if i may say this. as a practicing shaman, in touch with other shaman around the world, in times present, past, and future. we are aware. we have been battling unseen forces for milennia. we are well aware of the current situation. for those who seek to psychically cleanse themselves, i will repeat this old zen saying. when the student is ready, the teacher appears.my site, for those who are interested, is zenshaman.com

      • trompe l’oiel

        Matt here is a great essay on what I was referring to. It resonated with me big time, I may not have had identical traumas, but the overall message is what matters.

        http://community.humanityhealing.net/group/shamanism/forum/topics/we-are-all-shamans-in-training

  • eyebeam

    I’ve come to this conclusion before. History is full of examples of “memecide,” such as the anti-Cathar Crusade in the Middle Ages, and the zealous pursuit of Communism in the late 20th century.

  • Cyprus Mulch

    The notion of “memetic exorcism” reminds me of the theory and practice of auditing in Scientology, wherein harmful memeplexes called “engrams” are identified and “exorcized” through repetition, until the formerly meme-infested subject becomes “clear” — and is then infected by Scientology with a legion of new memes to ensure hir loyalty to and reliance upon the Church. W.S. Burroughs thought that there were positive applications of such methods, but rejected the Church as a control organization. Burroughs himself later underwent an “exorcism,” of sorts, carried out in a Native American sweat lodge.

    What about full-blown memetic possession? Makes me think of Jung’s theory of archetypal possession, also the ancient Gnostic concept of Archons.

    I like the idea of inoculation via controlled exposure to toxic memes. Personally, I find that whenever I spent a significant amount of time “unplugged” from the Spectacle, afterward I find exposure to the shitstorm of banal corporate memes somewhat traumatizing. So small doses of toxic memes might prevent that kind of shock.

    Interesting article…looking forward to seeing where these ideas lead!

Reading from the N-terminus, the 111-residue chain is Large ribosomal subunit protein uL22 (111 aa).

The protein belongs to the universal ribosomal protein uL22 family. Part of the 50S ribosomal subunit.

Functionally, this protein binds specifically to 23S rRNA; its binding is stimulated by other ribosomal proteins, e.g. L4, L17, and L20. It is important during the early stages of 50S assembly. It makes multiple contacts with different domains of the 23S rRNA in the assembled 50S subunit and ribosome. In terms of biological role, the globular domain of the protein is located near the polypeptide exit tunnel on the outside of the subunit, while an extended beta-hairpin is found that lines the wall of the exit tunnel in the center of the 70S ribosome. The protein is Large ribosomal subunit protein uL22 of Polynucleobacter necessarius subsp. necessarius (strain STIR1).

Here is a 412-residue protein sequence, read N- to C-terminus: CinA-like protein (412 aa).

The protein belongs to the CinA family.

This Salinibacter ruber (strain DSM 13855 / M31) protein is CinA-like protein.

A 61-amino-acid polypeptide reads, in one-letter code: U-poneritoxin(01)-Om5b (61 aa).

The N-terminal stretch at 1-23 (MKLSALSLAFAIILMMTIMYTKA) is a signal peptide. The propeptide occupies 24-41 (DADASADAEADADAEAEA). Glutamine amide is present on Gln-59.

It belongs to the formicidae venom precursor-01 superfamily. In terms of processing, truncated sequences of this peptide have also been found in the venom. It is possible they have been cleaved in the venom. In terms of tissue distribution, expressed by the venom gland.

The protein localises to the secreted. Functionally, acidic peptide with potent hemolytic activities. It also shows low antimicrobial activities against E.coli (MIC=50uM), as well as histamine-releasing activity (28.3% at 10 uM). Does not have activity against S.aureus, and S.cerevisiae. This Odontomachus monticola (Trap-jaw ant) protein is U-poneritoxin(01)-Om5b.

• Noah_Nine

      if you see some of these young “fashion”-forward urban kids walking around they look like they are completely possessed by a whole host
      of memes… their entire idents become a randomly assorted variety of what’s hot right now….

      • Cyprus Mulch

        Sort of like the kids’ process of self-discovery/self-invention has been hijacked by corporate “culture”? Zombie consumerism?

        I wonder if the memetic possession is consensual, and then: if kids are inundated since birth with commercial media attempting to coerce them into being a good zombie consumer, is informed, free “consent” even possible?

    • King Christian Pierce

      Philip Farber

  • Alan Morse Davies

    Who decides which memes are good and which are toxic?

    Is it the majority?

    Is this sickness of toxic ideas a new thing? If so, when did it start?

    I would argue that memes are like viruses only in that we understand them very little and have never developed a cure for a single one.

    Ideas and viruses spread because we are social animals, that doesn’t make them comparable concepts, they just spread in a similar way. Ideas can be “treated” but history shows that we often make things much worse in doing so. What are the boundary lines between an idea, a personality and the genetics of the human that has them? How far would you go to treat “bad thinking”?

    If you were an extreme conservative using the same logic, you may see homosexuality as a meme. For the conservative you it’s bad thinking, it’s a choice and there’s a chance it might spread. How would you talk to the conservative you? Neither version of you has formed an opinion based on first-hand data, you have largely trusted others. If the conservative you is less intelligent than you, are his views less valid than yours? If his world view is based on less data than yours, are his views less valid?

    You cite “terrorism” as an example, yes it’s a marketed and manipulated meme, one of many thousands we all carry around with us. How we think of children, how we see the stars, how we see ourselves, how we see each other, how we see history, how we see a spoon.

    When you look at a spoon, do you perceive it in the same way as a Chinese girl in Kunming? Is it the same spoon? Yes I know this is trite but I’m trying to make a point.

    Everything we perceive is built on a lot of these shared ideas because humans generally prefer to agree if they can. Which ones should be removed? If we remove all received wisdom what is left? Or is there a date when we suddenly went bad?

    “Bad” ideas are not a disease, they’re a subjective difference of opinion and that’s really my problem with your argument.

    Judgement replacing dialogue. It’s extremely partisan. It’s a dehumanization of those that don’t agree with you and provides no path to a conversation.